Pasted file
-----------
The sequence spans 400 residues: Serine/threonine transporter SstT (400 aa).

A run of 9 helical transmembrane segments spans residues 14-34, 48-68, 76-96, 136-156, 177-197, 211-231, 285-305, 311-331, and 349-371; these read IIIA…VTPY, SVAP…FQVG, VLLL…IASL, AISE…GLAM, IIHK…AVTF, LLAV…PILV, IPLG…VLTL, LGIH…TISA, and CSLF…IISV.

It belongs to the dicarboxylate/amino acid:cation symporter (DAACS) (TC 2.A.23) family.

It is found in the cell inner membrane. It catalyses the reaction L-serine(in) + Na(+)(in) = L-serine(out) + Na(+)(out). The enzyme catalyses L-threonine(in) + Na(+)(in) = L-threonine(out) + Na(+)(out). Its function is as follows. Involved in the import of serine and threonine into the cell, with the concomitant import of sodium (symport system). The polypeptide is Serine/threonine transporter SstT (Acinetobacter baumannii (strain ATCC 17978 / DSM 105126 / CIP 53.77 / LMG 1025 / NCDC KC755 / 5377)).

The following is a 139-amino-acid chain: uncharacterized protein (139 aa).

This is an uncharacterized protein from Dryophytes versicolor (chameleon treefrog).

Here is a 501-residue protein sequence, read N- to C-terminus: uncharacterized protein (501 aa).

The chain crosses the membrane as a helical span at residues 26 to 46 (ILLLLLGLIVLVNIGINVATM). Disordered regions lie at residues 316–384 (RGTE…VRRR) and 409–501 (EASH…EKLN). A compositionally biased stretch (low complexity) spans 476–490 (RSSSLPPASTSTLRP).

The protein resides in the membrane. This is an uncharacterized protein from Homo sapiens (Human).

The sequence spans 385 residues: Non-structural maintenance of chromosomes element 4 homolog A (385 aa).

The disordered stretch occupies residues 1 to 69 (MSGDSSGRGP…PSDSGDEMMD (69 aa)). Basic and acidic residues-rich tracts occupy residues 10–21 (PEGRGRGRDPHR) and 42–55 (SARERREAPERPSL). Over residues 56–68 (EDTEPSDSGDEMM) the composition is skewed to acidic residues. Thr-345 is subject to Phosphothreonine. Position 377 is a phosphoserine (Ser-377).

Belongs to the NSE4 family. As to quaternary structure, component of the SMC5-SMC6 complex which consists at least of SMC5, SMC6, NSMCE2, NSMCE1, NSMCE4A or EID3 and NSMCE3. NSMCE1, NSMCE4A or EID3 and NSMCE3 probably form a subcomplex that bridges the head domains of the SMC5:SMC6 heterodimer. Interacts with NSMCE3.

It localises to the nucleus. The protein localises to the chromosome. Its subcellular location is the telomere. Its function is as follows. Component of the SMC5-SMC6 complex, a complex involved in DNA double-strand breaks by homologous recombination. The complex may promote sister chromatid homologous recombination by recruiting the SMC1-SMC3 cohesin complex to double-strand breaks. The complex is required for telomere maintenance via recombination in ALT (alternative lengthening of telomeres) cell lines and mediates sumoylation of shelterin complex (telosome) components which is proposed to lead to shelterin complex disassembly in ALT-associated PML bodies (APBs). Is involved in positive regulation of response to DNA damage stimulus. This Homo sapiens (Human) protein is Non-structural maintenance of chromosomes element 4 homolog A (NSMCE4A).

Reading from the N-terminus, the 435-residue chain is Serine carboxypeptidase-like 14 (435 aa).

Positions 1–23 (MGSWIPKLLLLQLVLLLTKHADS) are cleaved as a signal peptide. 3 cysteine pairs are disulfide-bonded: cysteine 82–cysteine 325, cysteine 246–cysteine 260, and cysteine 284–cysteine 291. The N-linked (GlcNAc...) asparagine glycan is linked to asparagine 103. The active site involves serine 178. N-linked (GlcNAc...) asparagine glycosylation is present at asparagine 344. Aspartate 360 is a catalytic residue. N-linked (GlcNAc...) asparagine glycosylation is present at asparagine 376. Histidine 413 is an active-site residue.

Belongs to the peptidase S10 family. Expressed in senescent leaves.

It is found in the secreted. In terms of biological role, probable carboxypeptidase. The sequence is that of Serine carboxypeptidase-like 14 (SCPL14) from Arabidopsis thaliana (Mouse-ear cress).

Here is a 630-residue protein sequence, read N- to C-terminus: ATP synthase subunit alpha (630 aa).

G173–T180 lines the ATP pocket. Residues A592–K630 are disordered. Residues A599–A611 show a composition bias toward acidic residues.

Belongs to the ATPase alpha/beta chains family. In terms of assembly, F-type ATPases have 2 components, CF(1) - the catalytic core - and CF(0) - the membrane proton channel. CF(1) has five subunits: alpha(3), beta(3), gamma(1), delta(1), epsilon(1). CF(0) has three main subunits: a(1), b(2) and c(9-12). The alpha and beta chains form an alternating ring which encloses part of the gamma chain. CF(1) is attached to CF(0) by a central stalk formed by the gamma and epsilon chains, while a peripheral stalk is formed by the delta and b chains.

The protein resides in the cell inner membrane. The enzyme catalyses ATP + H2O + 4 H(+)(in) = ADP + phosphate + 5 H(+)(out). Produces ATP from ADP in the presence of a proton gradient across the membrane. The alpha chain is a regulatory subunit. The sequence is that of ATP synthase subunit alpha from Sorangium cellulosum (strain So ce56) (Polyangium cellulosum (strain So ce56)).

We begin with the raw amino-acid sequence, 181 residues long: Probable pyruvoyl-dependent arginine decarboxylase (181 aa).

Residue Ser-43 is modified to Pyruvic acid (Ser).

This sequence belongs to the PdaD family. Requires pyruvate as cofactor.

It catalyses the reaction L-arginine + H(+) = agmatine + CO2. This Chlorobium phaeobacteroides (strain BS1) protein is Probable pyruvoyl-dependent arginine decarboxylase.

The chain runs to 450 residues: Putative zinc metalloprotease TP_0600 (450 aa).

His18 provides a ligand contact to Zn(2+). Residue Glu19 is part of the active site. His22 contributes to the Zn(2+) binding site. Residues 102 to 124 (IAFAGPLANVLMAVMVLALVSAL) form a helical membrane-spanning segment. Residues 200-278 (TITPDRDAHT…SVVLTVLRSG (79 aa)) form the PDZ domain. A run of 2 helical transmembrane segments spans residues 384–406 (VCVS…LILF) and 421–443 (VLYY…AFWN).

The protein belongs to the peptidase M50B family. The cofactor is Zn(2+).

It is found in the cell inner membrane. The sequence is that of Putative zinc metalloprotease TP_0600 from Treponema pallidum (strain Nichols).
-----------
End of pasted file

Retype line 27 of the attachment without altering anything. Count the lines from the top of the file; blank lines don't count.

His18 provides a ligand contact to Zn(2+). Residue Glu19 is part of the active site. His22 contributes to the Zn(2+) binding site. Residues 102 to 124 (IAFAGPLANVLMAVMVLALVSAL) form a helical membrane-spanning segment. Residues 200-278 (TITPDRDAHT…SVVLTVLRSG (79 aa)) form the PDZ domain. A run of 2 helical transmembrane segments spans residues 384–406 (VCVS…LILF) and 421–443 (VLYY…AFWN).